When I got off the train from Ljubljana, a strong wind was blowing dust through the air - the summer sun was not able to warm me up; a welcome respite from the heat when I carried my stuff to a hostel just across the Drava river. After dropping my luggage, I stopped at the footbridge, which allowed me good views of the white-and-red buildings of the old town of Ptuj, crowned by a big castle building on top of the hill. Once founded as a military colony by the Romans on the other side of the river, it became known as Poetovio, and is mentioned as such by Roman historian Tacitus in the first century. Once I was walking the narrow streets of the compact town, the yellow, green, red colours of the houses gave it a pretty face as well as a distinct medieval feel. I walked to the west, and found a cobble-stone street leading up the hill - straight to the castle. It was already early evening, and to my surprise, a door in the gate was still open. A platform inside offers unobstructed views of the old town below, the Drava river, as well as Lake Ptuj in the distance. I walked up to the castle buildings, found an even better viewpoint, and a cosy U-shaped courtyard.
Right outside the entrance, I took a shortcut leading straight back to the old town. The streets and alleys were empty, making it easy to imagine how these streets would have looked the same hundreds of years ago. When I hit the main street, I turned left, and walked to the tower dominating the skyline of Ptuj. It is the City Tower, originally a belfry, but later turned into a watchtower. It stands at the small triangular square of Slovenski Trg, the heart of Ptuj, and is surrounded by various interesting monuments and buildings. Old Roman tombstones adorn the outer walls of the tower, and a big slab of white marble stands right in front of it: Orpheus Monument. I was getting thirsty and looked for a shop, but it was too late: the few shops in town were closed, and I ended up having a drink at a place near the bus station instead. While doing so, rain finally started to fall from the sky that had grown increasingly dark. Where it seemed we were in for a night of rain, sunlight surprisingly started shining within minutes, creating a bright double rainbow over Ptuj. I hurried up to the old castle again, but when I reached there, and turned back to see the city, the rainbow had already disappeared. Instead, the red rooftops of Ptuj were not bathing in the light of a setting sun. I walked down, and watched sunset from the footbridge.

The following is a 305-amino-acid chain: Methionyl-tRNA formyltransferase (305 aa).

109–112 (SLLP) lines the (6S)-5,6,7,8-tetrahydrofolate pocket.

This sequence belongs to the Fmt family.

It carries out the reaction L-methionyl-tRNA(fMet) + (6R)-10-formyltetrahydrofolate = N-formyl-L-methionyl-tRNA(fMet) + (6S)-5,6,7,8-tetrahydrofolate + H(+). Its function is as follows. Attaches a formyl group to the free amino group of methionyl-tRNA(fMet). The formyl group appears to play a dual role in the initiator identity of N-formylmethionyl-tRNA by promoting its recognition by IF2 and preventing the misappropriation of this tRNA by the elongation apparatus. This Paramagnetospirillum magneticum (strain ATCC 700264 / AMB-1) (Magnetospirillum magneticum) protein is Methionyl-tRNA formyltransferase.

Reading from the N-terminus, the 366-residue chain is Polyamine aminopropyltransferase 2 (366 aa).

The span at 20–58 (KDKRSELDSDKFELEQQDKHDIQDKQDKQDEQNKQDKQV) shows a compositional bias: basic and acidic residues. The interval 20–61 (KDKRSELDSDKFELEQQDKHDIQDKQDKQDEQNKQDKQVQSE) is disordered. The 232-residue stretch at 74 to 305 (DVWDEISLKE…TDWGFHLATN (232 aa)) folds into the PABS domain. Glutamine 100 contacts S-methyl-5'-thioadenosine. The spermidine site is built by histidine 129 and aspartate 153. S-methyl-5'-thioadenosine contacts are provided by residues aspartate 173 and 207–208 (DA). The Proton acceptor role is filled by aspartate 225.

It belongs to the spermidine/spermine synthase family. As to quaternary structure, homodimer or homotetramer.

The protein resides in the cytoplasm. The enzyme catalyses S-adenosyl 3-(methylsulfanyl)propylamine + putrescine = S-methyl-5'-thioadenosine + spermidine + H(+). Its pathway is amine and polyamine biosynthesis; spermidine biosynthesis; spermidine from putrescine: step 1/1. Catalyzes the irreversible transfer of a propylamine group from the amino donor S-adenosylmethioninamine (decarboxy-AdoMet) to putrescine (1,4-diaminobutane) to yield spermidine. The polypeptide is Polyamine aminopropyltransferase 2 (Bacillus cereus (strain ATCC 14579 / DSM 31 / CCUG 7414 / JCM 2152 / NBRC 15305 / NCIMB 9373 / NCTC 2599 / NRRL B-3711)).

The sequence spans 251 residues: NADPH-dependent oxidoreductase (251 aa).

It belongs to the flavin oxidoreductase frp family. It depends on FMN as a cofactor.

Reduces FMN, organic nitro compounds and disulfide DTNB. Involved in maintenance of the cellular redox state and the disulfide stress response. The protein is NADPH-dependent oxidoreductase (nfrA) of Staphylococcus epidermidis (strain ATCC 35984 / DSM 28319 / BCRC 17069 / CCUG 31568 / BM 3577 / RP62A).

The next morning, I was out before sunrise. Clouds were covering the sky, were reflected in the waters of the river Drava that was now quiet; the old town of Ptuj seemed to be sandwiched between the clouds above and their reflection below. I sat at the river bank for a while, enjoying the view of the touch of light reaching the clouds and, eventually, also the buildings below. It was time to cross the bridge again, and wonder the winding streets of the old town of Ptuj. I first went to the Minorite Monastery - to my surprise, I found an open door and did not miss the opportunity to enter. Inside, the colonnaded courtyard had been filled by a platform for a concert. Next door, the Church of Sts. Peter and Paul had been rebuilt after it was destroyed by Allied bombing at the end of World War II. I walked through the town again, but where I had hoped to catch the special morning sunlight on the old buildings, the sky turned grey and dulled the colours of the medieval buildings. It was time to have breakfast, after which the sun managed to return, giving Ptuj back its colours.
Personal travel impressions both in words and images from Ptuj (). Clicking on the pictures enlarges them and enables you to send the picture as a free e-card or download it for personal use, for instance, on your weblog. Or click on the map above to visit more places close to Ptuj.
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